The Veterans Affairs Inspector General’s office on Thursday confirmed it will look into whether the department’s secretary worked to discredit a congressional staffer who reported being sexually assaulted at a VA medical center last fall.
Democratic lawmakers from the House and Senate had requested the investigation after news reports of the alleged campaign by VA Secretary Robert Wilkie against Andrea Goldstein, a senior policy adviser on women veterans issues for the House Veterans’ Affairs Committee.
In a letter to the lawmakers, Inspector General Michael Missal called the issue “a high priority for our office” and promised a full accounting of their findings when completed. The letter was first reported by the Washington Post.
Wilkie has denied the charges, calling them “a breach of honor.”
Earlier on Thursday, following an appearance before the House Veterans’ Affairs Committee to discuss the department budget, Wilkie committed to testifying before the panel in coming weeks to discuss sexual assault and harassment policies within VA, adding that he hoped that would provide an opportunity to clear the air on the controversy.
In September, Goldstein claimed that an unidentified man groped her and propositioned her in the main lobby of the Washington, D.C. VA medical center, which sits just a few miles away from Capitol Hill.
She also complained that staff was slow to react when she reported the incident, only taking the issue seriously once she brought in nearby law enforcement officers. At the time, committee Chairman Mark Takano, D-Calif., called the incident indicative of a misogynistic culture within VA, and demanded an overhaul of VA anti-harassment policies.
Wilkie publicly promised a full review to be handled by the inspector general’s office.
But a department insider with knowledge of the case told Military Times earlier this month that Wilkie for months looked for damaging information against Goldstein, in an effort to discredit her story. The committee also received a similar complaint about his secondary investigation.
Last month, after the inspector general closed the case without charges, Wilkie wrote to Takano that “we believe that VA is a safe place for veterans to enter and receive care and services, but the unsubstantiated claims raised by you and your staff could deter our veterans from seeking the care they need and deserve.”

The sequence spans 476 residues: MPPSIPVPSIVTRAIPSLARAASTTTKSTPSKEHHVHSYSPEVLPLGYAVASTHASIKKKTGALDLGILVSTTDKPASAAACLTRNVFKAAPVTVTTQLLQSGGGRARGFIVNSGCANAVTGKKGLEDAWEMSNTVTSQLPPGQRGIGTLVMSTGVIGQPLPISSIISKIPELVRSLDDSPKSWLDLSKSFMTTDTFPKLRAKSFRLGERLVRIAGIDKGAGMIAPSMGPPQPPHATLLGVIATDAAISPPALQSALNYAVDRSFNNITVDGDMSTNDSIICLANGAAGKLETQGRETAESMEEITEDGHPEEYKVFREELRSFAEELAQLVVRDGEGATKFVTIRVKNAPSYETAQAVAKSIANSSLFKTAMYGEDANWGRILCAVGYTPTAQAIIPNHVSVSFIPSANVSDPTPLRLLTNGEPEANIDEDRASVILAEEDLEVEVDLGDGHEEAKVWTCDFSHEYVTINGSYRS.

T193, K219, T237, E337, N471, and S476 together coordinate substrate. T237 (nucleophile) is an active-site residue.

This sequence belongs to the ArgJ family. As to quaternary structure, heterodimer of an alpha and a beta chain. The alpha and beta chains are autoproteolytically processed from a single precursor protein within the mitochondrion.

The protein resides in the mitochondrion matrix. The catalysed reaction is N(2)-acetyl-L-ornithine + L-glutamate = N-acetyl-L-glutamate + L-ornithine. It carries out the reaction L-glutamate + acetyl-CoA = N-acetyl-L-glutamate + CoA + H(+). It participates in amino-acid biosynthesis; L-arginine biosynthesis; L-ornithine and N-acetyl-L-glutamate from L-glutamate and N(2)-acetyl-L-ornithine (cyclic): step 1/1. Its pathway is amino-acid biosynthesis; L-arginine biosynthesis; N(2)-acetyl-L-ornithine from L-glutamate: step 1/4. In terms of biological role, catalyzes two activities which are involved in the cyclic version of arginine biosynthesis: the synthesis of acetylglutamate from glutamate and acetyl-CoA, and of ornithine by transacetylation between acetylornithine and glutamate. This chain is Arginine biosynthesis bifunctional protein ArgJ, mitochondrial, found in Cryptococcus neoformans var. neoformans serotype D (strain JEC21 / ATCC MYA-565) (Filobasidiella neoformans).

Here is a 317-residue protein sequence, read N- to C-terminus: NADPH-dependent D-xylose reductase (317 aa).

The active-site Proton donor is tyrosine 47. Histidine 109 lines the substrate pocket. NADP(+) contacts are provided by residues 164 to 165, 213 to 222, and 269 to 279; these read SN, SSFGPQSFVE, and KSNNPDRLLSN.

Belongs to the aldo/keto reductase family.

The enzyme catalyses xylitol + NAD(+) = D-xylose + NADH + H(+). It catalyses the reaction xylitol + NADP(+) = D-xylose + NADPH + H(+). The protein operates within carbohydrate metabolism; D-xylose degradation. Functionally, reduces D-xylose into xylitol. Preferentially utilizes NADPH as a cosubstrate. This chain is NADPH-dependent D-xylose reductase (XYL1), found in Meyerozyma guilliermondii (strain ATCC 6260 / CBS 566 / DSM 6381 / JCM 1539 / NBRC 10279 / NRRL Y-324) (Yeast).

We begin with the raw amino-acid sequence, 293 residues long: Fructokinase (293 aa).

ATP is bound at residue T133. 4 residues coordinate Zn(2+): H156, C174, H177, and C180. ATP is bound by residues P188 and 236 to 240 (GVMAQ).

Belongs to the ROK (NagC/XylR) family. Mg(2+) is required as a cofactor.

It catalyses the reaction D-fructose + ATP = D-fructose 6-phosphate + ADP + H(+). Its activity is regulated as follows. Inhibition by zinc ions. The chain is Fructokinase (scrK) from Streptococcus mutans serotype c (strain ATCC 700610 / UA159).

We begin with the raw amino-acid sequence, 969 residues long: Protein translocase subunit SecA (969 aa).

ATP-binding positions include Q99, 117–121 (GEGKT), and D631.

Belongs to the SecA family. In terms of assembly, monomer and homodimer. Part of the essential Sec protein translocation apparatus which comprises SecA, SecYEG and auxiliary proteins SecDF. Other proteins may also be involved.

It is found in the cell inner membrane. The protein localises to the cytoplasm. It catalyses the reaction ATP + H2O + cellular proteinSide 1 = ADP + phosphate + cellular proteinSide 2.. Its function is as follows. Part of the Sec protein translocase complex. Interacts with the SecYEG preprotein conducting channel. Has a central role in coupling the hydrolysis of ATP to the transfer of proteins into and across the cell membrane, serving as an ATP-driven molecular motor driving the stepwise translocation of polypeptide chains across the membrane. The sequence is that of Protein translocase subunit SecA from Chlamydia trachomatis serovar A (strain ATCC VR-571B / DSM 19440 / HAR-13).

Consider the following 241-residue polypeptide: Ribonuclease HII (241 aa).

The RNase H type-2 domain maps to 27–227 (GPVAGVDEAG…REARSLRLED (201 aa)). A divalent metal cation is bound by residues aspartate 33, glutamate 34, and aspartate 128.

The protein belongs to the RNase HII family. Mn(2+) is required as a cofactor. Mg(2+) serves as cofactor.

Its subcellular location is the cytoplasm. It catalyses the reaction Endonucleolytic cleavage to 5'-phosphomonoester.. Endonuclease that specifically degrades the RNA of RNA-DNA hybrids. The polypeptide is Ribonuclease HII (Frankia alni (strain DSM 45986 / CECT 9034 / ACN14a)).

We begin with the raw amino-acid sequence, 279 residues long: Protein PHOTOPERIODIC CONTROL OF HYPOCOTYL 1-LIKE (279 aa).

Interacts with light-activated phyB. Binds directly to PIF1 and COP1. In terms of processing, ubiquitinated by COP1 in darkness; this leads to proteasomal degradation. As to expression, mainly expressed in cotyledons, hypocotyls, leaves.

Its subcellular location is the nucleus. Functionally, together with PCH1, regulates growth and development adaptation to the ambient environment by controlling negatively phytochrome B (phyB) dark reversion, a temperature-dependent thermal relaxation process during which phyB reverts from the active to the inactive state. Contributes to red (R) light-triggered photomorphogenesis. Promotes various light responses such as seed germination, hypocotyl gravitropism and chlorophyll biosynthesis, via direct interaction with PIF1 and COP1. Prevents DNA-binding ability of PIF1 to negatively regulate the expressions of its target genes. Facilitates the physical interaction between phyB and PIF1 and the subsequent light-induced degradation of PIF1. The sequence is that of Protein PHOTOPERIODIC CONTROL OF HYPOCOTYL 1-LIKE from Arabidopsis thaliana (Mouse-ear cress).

Wilkie later retracted his use of the term “unsubstantiated,” but the phrase drew the ire of both lawmakers and veterans advocates, who called it unproductive and vindictive.
On Thursday, Wilkie said he welcomed the inspector general looking into the case further.
In a statement, VA spokeswoman Christina Mandreucci said in regards to the new investigation that “VA will cooperate fully, just as the department did with the initial investigation.”
She also added that VA “remains focused on maintaining a welcoming environment” for women veterans. “The department has made significant progress in serving women Veterans in recent years and now provides an array of women’s services, including comprehensive primary care, gynecology, maternity, specialty care and mental health services.”
The new investigation comes at a time of increased leadership turmoil at the department. Just days before the allegations against Wilkie surfaced, he announced the firing of the second-ranking official within VA, Deputy Secretary James Byrne.
Wilkie has said the decision was “a simple business decision” and not a sign of infighting, but individuals close to Byrne have characterized VA headquarters as chaotic and mismanaged. On Thursday, Wilkie again pushed back on the idea that the recent controversies could undermine work at the department.
Leo covers Congress, Veterans Affairs and the White House for Military Times. He has covered Washington, D.C. since 2004, focusing on military personnel and veterans policies. His work has earned numerous honors, including a 2009 Polk award, a 2010 National Headliner Award, the IAVA Leadership in Journalism award and the VFW News Media award.